It has a part or two in it.. I will attach the schematic. Crossover points are about 400 and 5k. All filters ended up being third order electrical. I didn't try for any particular filter or slope, this is just what ended up working out. I used Oil caps in the mid and tweeter circuits, only because I wanted to try them. I would have used two ASC caps in the mid section but they appear to have gone NLA so I had to do the Mundorfs. I'm sure Audyn q4 caps would sound fine too, just kind of like playing with different caps. I know I cheaped out on the mid inductor compared to the caps, but it is what I had on hand and is a parallel component. I will say though I am a fan of the steel lam buyout inductors. The oddly placed 1r resistor in series before the mid/high circuits was added after longer listening. The resistors in parallel with the mid and tweeter can be adjusted to suit the listener and environment. I voiced these on a downward tilt (started out relatively flat) because a lot of my music is unfortunately mp3 and or relatively compressed to begin with, and that Fountek driver is a little "honest" for poor recordings. They now sound on the warmer side, but not in a bad way. The impedance measurements are before a couple of minor resistor value changes in the mid and tweeter parallel circuits, but should be close. It is very much an 8 ohm nominal load, but I do prefer the sound on the 4 ohm taps of my 35w tube amp. Edit 01-03-17: Typical for me the longer I listen the more I tinker. The crossover resistors were slightly revised and resistor wattage recommendations were updated after running it through xsim. See the new diagram in post 2. The only thing not noted on there is that if the tweeter is a little hot for you, add a 47r in parallel with the tweeter to bring it down about a db.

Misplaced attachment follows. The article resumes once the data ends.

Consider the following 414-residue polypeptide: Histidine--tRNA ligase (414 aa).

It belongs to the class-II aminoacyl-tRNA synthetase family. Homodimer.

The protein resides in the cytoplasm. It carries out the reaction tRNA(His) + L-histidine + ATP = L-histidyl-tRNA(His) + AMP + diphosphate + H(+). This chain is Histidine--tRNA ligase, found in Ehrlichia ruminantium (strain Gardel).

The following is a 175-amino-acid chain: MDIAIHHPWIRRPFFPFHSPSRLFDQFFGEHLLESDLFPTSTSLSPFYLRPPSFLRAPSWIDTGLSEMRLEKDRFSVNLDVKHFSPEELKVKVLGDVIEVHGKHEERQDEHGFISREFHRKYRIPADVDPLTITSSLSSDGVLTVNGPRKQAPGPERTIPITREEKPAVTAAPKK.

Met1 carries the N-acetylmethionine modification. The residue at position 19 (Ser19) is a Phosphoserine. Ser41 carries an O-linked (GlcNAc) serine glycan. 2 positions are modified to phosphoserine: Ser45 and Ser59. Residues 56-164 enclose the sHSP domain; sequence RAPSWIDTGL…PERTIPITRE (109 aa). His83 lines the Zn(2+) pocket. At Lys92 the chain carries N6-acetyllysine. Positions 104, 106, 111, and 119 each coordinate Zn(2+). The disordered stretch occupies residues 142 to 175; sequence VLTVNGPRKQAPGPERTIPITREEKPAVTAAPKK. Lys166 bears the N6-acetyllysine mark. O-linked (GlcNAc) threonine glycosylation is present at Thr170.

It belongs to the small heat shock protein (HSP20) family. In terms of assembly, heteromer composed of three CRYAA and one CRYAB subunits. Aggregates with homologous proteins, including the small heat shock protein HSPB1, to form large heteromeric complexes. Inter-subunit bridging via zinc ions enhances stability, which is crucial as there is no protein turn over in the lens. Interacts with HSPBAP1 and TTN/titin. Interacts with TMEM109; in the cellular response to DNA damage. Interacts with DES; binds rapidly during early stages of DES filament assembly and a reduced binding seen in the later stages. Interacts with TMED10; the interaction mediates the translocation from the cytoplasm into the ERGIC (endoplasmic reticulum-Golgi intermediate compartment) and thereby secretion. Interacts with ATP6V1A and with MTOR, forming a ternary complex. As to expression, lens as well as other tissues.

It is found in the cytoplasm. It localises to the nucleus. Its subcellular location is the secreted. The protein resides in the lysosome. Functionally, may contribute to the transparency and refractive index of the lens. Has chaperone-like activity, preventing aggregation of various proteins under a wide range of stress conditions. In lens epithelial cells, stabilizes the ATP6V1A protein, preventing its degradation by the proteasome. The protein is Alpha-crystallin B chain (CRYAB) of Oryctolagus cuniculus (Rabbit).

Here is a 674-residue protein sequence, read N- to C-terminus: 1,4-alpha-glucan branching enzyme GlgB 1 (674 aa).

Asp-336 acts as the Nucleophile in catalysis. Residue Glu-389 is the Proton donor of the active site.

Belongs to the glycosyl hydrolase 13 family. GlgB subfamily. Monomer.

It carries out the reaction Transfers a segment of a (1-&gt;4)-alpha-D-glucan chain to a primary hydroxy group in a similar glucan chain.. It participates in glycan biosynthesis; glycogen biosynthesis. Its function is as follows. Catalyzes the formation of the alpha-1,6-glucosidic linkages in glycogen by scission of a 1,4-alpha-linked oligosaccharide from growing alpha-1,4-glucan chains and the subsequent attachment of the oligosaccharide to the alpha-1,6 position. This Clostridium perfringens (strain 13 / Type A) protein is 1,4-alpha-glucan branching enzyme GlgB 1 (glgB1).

Outcome:
    Well, I can't judge my own design, but will say I am very happy with them. Pics to come. Thanks for looking!
    Last edited by dynamo; 01-03-2017, 08:23 PM. Reason: I changed a few things about the design

  • Millstonemike
    replied
    Originally posted by Kevin K. View Post
    Appreciate your insight and explanations. I'm thinking a 60 tooth ripping blade might cut it pretty smooth and may be less likely to try to jerk it during the cuts. After MWAF, I might play around with this some. Thanks Dynamo.
    I use a 40 tooth blade on my miter and table saws. With PVC, the slower the feed, the smoother the cut (I guess that's true with wood etc. as well)

    Leave a comment:


  • dynamo
    replied